North-South divide to get worse says EY report

The UK economy is expected to strengthen over the coming months but the economic imbalances between the North and South of England will widen between 2020 and 2023 unless a new approach to policy is adopted, reveals EY’s Regional Economic Forecast.

However, the report forecasts Manchester will be the UK’s fastest growing city between 2020 and 2023.

“The report shows that despite efforts to tackle the North-South imbalance, the share of the UK economy accounted for by the four most southerly regions of England increased from 60% to 63% between 1997 and 2019,” said EY.

“This trend is set to continue: London, the South East and the East of England will be the three fastest growing regions while the North East, Yorkshire and the Humber and the South West, will be the slowest growing locations.”

EY’s fifth economic forecast for England’s regions, cities and towns warns that imbalances in growth between different places within regions will also continue to increase, with larger cities pulling further away from towns and other smaller neighbours.

Gross Value Added (GVA) in the largest cities in England is expected to grow at 2.2% annually on average compared to growth of 1.6% for towns.

Mark Gregory, EY UK’s chief economist, comments: “Encouragingly there appears to be a strong consensus that regional disparities need be addressed.

“But our forecast shows the scale of the task facing Government in seeking to ‘level up’ the country and just how important the policy announcements in the Budget will be.

“Despite the launch of at least 40 geographic policy initiatives over the last five decades, the UK remains one of the most regionally unbalanced developed economies.

“Recent city centric initiatives such as the Northern Powerhouse and Midlands Engine have been successful in boosting the economic performance of some locations, but the impact has not been felt across the whole country.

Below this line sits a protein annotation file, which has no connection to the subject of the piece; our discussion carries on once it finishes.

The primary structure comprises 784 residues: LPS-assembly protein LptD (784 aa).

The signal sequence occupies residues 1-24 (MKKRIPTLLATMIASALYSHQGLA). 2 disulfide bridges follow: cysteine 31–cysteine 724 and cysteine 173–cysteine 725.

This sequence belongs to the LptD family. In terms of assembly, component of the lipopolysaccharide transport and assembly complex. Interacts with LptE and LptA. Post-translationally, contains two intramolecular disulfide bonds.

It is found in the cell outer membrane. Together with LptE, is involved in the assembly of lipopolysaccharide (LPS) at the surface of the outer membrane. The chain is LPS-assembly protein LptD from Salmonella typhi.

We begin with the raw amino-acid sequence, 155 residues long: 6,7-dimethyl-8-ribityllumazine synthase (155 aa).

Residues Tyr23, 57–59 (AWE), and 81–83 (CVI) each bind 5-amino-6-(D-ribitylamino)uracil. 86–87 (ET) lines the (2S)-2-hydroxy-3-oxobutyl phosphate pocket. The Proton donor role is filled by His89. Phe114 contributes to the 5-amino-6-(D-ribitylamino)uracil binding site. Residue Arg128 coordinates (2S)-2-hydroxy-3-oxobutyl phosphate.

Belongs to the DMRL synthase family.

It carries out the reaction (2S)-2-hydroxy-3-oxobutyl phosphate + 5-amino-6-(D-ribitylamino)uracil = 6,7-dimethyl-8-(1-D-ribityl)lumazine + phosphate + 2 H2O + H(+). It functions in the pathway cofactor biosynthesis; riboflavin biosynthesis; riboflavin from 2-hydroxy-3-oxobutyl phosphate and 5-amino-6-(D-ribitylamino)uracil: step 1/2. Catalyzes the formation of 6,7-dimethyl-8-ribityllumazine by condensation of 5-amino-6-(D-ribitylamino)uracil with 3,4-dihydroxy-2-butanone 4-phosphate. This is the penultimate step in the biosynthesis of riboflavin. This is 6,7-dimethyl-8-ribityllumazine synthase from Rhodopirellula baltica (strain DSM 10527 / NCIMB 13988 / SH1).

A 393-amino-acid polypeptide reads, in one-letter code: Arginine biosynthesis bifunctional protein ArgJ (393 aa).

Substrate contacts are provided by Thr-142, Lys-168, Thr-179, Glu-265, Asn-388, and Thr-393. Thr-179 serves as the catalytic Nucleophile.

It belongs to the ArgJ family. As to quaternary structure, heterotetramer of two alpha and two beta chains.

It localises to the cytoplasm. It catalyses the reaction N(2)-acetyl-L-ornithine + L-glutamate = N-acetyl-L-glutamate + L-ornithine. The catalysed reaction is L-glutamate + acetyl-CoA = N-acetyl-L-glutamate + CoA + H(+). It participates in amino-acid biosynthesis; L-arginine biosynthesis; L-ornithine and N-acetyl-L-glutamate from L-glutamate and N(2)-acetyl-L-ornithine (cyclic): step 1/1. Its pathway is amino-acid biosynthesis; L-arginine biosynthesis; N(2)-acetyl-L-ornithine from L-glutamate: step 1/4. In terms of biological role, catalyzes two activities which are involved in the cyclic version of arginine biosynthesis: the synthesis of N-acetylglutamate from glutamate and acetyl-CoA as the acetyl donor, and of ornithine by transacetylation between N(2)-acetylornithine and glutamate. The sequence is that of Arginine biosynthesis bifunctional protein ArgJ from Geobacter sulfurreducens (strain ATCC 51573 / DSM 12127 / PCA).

“If we are to succeed in ‘levelling up’ the economy, a more radical and segmented approach is now urgently required.”

EY’s analysis shows that between 1997 and 2019 towns and communities in England grew 1.8% – a sixth slower than the rate achieved in the larger cities and way behind the 3.2% achieved by London and the 3% of Manchester.

Towns in the North East and Yorkshire and the Humber grew at 1.4% annually during the period, and those in the East Midlands by 1.7% – the three worst performing regional groups.

The UK’s fastest growing cities between 2020 and 2023 are forecast to be Manchester 2.2%, Nottingham 2.1%, Bristol 2% and Cambridge 2%. Reading is also identified as a fast-growing location at 2.2% GVA.

Debbie O’Hanlon, EY Managing Partner, UK Regions, comments: “The geographic imbalances in the UK are long-standing and it’s clear that there is no silver bullet or easy solution.

“This will take concerted and integrated policy thinking by government, as well as business, academia, and other stakeholders.

“Collaboration is vital and we must all be committed to supporting attempts to maximise the opportunities and performance in all parts of the country.”